[downloaded from http://www.quantumdiaries.org/2010/02/14/lets-draw-feynman-diagams/]

[downloaded from http://www.quantumdiaries.org/2010/02/14/lets-draw-feynman-diagams/]

Getting back to Quantum (dance), Jobin describes this choreography as a type of collaboration where the dancers have responsibility for the overall look and feel of the piece. (For more details, Jobin describes his ‘momement generators’ in the radio interview embedded in part 1 of this piece on Quantum.)

In common with most contemporary dance pieces, there is no narrative structure or narrative element to the piece although Jobin does note that there is one bit that could be described as a ‘Higgs moment’ where a dancer is held still by his or her feet, signifying the Higgs boson giving mass to the universe.

As to why Vancouver, Canada is being treated to a performance of Quantum, Jobin has this to say, “When I knew the company was traveling to New York City and then San Francisco, I contacted my friend and colleague, Mirna Zagar, who I met at a Croatian Dance Week Festival that she founded and produces every year.”  She’s also the executive director for Vancouver’s Dance Centre. “After that it was easy.”

Performances are Oct. 16 – 18, 2014 at 8 pm with a Post-show artist talkback on October 17, 2014.

Compagnie Gilles Jobin

$30/$22 students, seniors, CADA members/$20 Dance Centre members
Buy tickets online or call Tickets Tonight: 604.684.2787 (service charges apply to telephone bookings)

You can find part 1 of this piece about Quantum in my Oct. 15, 2014 posting. which includes a video, a listing of the rest of the 2014 tour stops, a link to an interview featuring Jobin and his science advisor, Michael Doser, on a US radio show, and more.

Finally, company dancers are posting video interviews (the What’s Up project mentioned in part 1) with dancers they meet in the cities where the tour is stopping will be looking for someone or multiple someones in Vancouver. These are random acts of interviewing within the context of the city’s dance community.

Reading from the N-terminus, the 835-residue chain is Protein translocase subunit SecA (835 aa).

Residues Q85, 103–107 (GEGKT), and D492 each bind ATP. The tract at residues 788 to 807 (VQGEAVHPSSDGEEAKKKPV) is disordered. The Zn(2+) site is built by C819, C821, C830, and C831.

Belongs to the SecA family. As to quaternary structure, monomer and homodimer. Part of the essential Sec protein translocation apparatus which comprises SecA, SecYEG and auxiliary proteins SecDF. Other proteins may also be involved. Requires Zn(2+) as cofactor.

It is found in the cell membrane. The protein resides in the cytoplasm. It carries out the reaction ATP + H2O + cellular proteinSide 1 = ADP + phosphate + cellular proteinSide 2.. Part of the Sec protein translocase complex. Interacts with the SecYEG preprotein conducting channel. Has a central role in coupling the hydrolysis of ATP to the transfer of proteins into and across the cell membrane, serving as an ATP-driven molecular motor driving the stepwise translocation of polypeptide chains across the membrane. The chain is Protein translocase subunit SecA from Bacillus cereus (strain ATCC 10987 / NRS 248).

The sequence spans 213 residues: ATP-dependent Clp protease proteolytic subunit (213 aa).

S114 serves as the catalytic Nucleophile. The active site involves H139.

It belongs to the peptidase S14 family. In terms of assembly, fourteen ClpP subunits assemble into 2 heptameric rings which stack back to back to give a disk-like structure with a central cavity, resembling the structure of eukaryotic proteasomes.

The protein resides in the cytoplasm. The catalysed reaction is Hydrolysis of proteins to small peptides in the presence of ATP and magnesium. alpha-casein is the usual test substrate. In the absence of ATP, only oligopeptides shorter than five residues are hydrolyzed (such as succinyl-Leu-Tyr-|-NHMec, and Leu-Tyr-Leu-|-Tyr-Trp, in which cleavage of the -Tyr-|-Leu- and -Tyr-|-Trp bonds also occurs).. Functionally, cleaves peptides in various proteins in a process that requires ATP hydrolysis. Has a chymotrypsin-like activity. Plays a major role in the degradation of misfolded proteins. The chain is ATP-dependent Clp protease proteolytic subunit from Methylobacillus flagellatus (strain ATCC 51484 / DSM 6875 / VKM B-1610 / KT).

Vancouver’s Georgia Straight has featured an Oct. 15, 2014 article by Janet Smith about Jobin and his particle physics inspiration for Quantum.

The Higgs boson on its own has inspired other creativity as noted in my Aug. 1, 2012 posting (Playing and singing the Higgs Boson).

As noted in my Oct. 8, 2013 post, Peter Higgs (UK) after whom the particle was named  and François Englert (Belgium) were both awarded the 2013 Nobel Prize in Physics for their contributions to the theory of the Higgs boson and its role in the universe.

Physics World reaches out with science doodles

A March 2014 special education issue of Physics World features a ‘science doodle’ on the cover. From a Feb. 27, 2014 news release on EurekAlert,

In this month’s edition of Physics World, professional “science doodler” Perrin Ireland gives her unique take on one of Richard Feynman’s famous lectures, 50 years after it was first delivered.

The doodle is made up of an array of small, colourful, cartoon-like pictures that merge into one big collage representing Feynman’s “The Great Conservation Principles” lecture that he gave at Cornell University in 1964 – one of the first of Feynman’s lectures to be captured on film.

Here’s what the doodle looks like from the Feb. 28, 2014 Physics World blog post by Matin Durrani and Louise Mayor, and an excerpt from the post,

Richard Feynman lecture doodle by Perrin Ireland taken from the March 2014 issue of Physics World magazine. [downloaded from http://blog.physicsworld.com/2014/02/28/physics-world-brings-feynman-lecture-to-life/]

Richard Feynman lecture doodle by Perrin Ireland taken from the March 2014 issue of Physics World magazine. [downloaded from http://blog.physicsworld.com/2014/02/28/physics-world-brings-feynman-lecture-to-life/]

Commissioned by Physics World for the March 2014 education special issue, which examines new ways to teach and learn physics, this colourful image is based on a lecture by Richard Feynman called “The Great Conservation Principles”. It is one of seven Messenger Lectures that the great physicist gave at Cornell University in the US exactly 50 years ago, a video of which can be watched here or in the digital version of Physics World.

The drawing’s creator is professional “science doodler” Perrin Ireland – science communications specialist at the Natural Resources Defense Council in the US – who describes herself as “a learner who needs to visualize concepts in order to understand them”. For people like Ireland, thinking visually or in a story-like way helps them to recall facts and explanations, which can come in very useful when trying to learn something new.

So to find out what science doodling could bring to physics, we invited Ireland to watch Feynman’s 1964 lecture and create a drawing for us – the picture above being the result. Half a century after his lecture, Feynman remains an iconic figure in physics and although we’ll never know what he would have made of Ireland’s doodle, our bet is he would have been amused.